Tuesday, May 6, 2008

The Lust for Power

I recently read the following in an e-mail exchange with a left-leaning friend of mine:

Free market theorists seem to say that the only true incentive is money. I disagree with that.  There also exists incentive for the common good. And whereas that may not be as strong an incentive to many, that virtue is mitigated in a free market system by the idea of profit, which is itself the built-in inefficiency of the free market.  This is one place where a government system has a completely non-theoretical advantage over a free market system.  Also in a public system, there is less incentive to bilk, manipulate, monopolize, defraud, or otherwise make choices that antagonize the common good.

I get the feeling that the above is a common way of thinking for many (if not most) of those on the left of the political spectrum. The idea that a profit motive is very corrupting and should therefore be avoided if possible. Implicit in this is the idea that any organisation which claims to not be motivated by profit will not be subject to the corruption that the profit motive brings, and is therefore preferable. I have a problem with this way of thinking.

First, no one is really motivated by making money. Money is a means to an end; people are motivated by what money brings them. It would be better to say that people are motivated by power. Power over their own lives, the lives of others, the environment, etc. That’s really what money brings a person so the people who run these potentially corrupt companies are really seeking for some form of power. Indeed, I would say that everyone is motivated by power, to some degree or another. Even someone who espouses something as noble as feeding the poor is looking for power over hunger. Power is what drives us all.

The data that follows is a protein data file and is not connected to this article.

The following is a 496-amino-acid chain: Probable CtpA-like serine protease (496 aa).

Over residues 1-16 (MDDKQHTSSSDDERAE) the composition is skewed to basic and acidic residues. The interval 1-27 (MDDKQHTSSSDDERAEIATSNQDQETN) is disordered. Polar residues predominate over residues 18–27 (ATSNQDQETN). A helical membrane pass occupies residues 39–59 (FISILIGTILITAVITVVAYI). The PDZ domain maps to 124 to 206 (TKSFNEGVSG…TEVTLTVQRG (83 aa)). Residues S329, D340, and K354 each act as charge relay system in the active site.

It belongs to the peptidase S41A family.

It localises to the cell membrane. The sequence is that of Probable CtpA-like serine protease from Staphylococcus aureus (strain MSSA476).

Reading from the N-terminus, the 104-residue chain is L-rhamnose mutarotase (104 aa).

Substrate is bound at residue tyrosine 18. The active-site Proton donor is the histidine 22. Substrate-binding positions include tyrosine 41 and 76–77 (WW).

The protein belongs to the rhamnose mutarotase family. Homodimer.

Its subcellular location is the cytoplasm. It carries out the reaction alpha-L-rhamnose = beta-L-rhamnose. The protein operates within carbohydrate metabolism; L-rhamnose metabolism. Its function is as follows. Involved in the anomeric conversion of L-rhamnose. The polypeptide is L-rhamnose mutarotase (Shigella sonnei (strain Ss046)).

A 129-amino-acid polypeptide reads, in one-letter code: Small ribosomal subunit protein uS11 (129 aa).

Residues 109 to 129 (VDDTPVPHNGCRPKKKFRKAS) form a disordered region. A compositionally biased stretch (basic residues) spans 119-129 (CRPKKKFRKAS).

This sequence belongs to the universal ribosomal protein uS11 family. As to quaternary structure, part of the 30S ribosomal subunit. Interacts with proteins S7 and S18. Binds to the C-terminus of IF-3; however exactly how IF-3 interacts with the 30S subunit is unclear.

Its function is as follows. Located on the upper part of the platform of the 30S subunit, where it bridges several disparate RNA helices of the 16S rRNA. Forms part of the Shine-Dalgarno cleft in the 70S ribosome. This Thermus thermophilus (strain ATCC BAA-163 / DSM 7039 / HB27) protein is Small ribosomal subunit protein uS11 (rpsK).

Money is not the only way to achieve power, there are many other ways including politics and religion. Taken in this context it really highlights the problem with this way of thinking. The idea that the public sector doesn’t have a “power motive” and that gives it an advantage should make even the most jaded of us smile at its absurdity. Of course the public sector has a power motive, and that power is no less corrupting there than it is in the free-market. It doesn’t really matter why you seek power (for the common good or for your own) it’s the power itself that is potentially corrupting.

I would think it safe to say that political leaders are just as corrupted by their lust for power as business leaders, if not more so. A profit motive is nothing to be feared, it’s something to be understood. We all have a profit motive (we just all have different definitions for “profit”) and that’s not going to change, because it’s a part of human nature.

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